Autumn palette

Colours for Life – by Melissa

One of the joys of doing what I do at Kettlewell is being able to see the impact on other people, whether it’s a teenage goddaughter having her clothing personality analysed for the first time or a lifestyle blogger having her colours refreshed  after 25 years.

It takes me back to the first time I had my colours done in my late twenties (John had his analysed first and, assuming I was a Summer too, would buy me beautiful cashmere jumpers in his palette of baby blues, pinks and lilacs, before I decided to try it for myself and discovered I was a Spring). Without putting too fine a point on it, it changed my life. Out went the black and grey, and in came yellow, turquoise and coral, like a burst of fresh Spring air. I’d never had so many compliments.

Since then I’ve convinced almost all my friends and family to get theirs colours done, including my three children, who were eight, six and two at the time (Tasha is a Winter Sprinter, Trixie is Vibrant Autumn and Tom is a Summer). Tom must be one of the youngest people ever to have had his colours done, although in all truthfulness it was more for fun than anything else and we only managed a few drapes before he wriggled away.


Recently, for her 18th birthday present, I took my goddaughter Mimi to Battersea in London to have both her colours updated and her style analysed by Rachel at the award-winning style consultancy Red Leopard , to help her avoid expensive shopping mistakes early on and set her up for life with a wardrobe of clothes in colours that genuinely suit and flatter her. Mimi had already been analysed as an Autumn when she was a child, and the minute the warm, earthy Autumn colours were draped around her, her eyes lit up and her skin glowed, and it was plain to see what palette she belonged to.

Just as important as identifying the colours that make you glow is finding styles that highlight your best bits and draw attention away from problem areas, and the fun part of any style journey is finding out your clothing personality. Having analysed everything from body architecture to face shape, Rachel identified Mimi as a ‘Bohemian’ (feminine, sexy, glamorous, yet earthy: think Julianne Moore, Sienna Miller and Sophie Dahl). She also advised her what to wear to a couple of important events in the diary, including bridesmaid at her sister’s summer wedding and an upcoming university interview (if she wanted to wear a jacket for authority, for example, it would be better curved with some texture or pattern, rather than the classic suit look).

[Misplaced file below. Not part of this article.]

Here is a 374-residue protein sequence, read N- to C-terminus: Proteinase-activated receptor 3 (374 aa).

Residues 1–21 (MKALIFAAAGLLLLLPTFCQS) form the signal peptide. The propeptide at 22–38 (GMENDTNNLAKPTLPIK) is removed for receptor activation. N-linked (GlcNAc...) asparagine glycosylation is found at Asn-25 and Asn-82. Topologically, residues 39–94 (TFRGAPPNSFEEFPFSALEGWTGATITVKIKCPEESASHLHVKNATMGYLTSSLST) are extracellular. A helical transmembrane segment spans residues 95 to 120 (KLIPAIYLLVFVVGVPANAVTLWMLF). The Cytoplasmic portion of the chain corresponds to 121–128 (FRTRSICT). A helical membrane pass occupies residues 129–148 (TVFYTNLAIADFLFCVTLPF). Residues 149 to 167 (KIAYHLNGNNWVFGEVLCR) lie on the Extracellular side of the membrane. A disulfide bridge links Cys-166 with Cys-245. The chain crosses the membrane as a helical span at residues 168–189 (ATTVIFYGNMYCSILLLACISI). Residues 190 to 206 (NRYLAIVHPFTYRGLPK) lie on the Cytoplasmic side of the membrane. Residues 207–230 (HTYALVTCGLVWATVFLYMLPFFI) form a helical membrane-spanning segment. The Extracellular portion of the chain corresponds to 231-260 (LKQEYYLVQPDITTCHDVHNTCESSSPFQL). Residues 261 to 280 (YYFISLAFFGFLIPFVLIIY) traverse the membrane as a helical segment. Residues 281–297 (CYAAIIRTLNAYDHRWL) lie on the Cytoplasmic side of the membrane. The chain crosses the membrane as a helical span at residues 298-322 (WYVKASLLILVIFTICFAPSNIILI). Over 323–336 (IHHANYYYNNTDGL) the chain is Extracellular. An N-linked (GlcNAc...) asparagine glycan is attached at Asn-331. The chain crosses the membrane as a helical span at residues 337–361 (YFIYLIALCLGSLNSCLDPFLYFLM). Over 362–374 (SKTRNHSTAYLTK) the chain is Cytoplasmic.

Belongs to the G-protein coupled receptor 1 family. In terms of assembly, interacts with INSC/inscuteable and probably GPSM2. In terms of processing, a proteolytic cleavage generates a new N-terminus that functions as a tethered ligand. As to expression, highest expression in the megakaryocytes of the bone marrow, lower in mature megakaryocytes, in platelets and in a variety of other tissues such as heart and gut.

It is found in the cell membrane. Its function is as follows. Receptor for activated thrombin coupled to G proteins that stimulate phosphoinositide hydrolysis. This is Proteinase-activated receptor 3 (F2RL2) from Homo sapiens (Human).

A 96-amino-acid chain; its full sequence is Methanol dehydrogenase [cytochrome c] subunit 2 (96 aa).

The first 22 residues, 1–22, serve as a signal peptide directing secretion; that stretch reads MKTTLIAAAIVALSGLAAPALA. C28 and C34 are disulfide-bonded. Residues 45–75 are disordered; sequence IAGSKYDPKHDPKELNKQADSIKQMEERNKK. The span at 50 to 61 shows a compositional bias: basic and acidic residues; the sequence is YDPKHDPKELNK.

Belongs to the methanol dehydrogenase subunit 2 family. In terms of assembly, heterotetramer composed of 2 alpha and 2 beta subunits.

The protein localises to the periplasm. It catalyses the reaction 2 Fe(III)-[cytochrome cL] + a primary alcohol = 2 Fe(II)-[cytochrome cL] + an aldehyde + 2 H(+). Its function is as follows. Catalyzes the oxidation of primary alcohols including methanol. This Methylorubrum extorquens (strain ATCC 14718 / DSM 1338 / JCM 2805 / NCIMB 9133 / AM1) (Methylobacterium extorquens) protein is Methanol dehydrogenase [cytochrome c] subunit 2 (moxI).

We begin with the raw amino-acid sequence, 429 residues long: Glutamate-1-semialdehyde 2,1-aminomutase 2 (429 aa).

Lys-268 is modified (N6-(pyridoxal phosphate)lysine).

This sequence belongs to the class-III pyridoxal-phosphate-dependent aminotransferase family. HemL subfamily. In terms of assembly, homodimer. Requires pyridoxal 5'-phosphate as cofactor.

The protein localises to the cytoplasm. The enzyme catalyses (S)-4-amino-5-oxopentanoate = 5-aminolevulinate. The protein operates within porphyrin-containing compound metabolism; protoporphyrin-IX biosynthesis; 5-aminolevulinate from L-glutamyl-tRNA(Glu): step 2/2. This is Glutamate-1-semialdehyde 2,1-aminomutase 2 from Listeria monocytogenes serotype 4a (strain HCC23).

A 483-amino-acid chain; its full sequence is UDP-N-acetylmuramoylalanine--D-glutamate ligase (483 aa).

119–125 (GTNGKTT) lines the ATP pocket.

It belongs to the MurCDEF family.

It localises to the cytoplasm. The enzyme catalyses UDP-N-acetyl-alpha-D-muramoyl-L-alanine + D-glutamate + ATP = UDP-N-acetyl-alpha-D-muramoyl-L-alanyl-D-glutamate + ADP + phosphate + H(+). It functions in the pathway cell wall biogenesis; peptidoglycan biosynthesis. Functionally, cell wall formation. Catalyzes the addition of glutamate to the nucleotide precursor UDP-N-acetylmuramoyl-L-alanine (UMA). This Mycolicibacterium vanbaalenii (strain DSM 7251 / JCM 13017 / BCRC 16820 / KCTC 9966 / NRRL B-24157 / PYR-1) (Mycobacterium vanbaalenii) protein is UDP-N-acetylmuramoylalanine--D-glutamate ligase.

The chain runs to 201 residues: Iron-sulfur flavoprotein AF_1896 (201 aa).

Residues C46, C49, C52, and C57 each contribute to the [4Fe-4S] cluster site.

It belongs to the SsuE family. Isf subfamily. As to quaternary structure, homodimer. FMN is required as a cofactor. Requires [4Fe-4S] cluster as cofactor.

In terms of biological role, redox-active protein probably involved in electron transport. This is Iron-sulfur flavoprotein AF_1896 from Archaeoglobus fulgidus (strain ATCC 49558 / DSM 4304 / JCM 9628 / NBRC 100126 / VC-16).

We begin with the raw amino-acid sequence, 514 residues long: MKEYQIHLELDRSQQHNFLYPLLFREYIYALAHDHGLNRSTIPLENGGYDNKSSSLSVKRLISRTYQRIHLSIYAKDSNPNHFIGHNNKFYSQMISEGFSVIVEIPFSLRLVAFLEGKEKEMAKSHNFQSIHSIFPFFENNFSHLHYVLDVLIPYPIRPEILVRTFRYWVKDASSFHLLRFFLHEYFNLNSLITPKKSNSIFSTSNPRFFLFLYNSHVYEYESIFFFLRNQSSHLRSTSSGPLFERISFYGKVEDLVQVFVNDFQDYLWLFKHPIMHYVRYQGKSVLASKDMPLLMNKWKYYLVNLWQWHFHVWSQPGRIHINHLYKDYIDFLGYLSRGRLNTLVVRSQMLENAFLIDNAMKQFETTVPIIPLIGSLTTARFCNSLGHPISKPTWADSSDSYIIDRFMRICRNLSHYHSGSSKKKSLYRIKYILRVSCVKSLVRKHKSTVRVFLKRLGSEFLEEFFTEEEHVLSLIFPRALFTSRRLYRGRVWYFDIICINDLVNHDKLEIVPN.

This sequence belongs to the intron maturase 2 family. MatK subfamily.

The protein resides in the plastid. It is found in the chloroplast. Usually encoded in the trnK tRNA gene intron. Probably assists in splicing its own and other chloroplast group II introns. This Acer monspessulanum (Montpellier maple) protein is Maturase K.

Armed with this new-found knowledge, we headed off for an afternoon of shopping at nearby King’s Road and the home of boho chic, Anthropologie. To say that Mimi looked great in everything she tried on is an understatement. From the butter-soft chestnut suede jacket to the sage green ruffle-fronted linen top, one piece after another looked like it had been designed especially for her. The Red Leopard magic had worked.

But the final word goes to Mimi herself, who messaged me later to say how much she had enjoyed her day out. “Thank you for such a unique and thoughtful present – I had so much fun but also learnt so much. I know everything I found out today I will use for many years to come.” I think that says it all.


Perfect prints for every palette

While plain coloured clothes can form the building blocks of any wardrobe, prints really can be your wardrobe heroes. Whether you’re highlighting your best bits, camouflaging your, erm, less best bits, trying to find an effortless way of incorporating colour or simply embracing this season’s floral trend, prints can solve a multitude of wardrobe dilemmas.

The other problem with prints after your colour analysis can be deciding whether they’ll work for your palette. simple rule of thumb solution; the more a print aligns with your palette the better, but a bare minimum of 60% of the print falling within your palette will work well enough. Of course, the easiest way to get a print that fits perfectly within your season’s colours is to choose one from Kettlewell, where the colours have been carefully selected to match your palette.

And once you’ve bought your print, how do you wear it? Pick out a colour from within the print for the rest of your outfit, or go off piste and boldly clash? For information on how to wear prints for your season, click below to go to the appropriate post. If you haven’t had your colours analysed yet, why not take our quiz, or read on for more general tips and tricks to perfect your print game.




If you haven’t had your colours analysed and want to get started with prints, stick with either universal colours or ones you feel confident in and follow one of our simple formulas for wearing print. Start with a simple stripe and work your way up!

The stripe is right
Kettlewell items shown: Stripe Boat Neck in periwinkle, Ballerina Pumps in light gold

Keep it co-ordinated

Kettlewell items: Print Jersey Trousers in black/sapphire, Mid Cascade in black, Long Vest in sapphire

Neutral with a pop

Kettlewell items: Print Daphne Blouse in pastel & aqua, Short Ruched Skirt in pebble grey, Milan Knit Cardigan in light silver

Go for the clash

Kettlewell items: Stripe Boat Neck in true red, Short Ruched Skirt in ganzi purple, Ballerina Pumps in silver

Co-ordinated colour clashes

Every few years, another colour clashing trend comes around, and while some of us embrace it with huge confidence, the rest of us tend to sidle around it slowly, keeping our outfits nice and safe and, at most, ‘neutral with a pop of colour’. Well, it’s 2017 and the trend has cycled round again, but this time we’ve decided to make things simple for you by showing you how to pair clashing colours in a way that makes you look and feel amazing.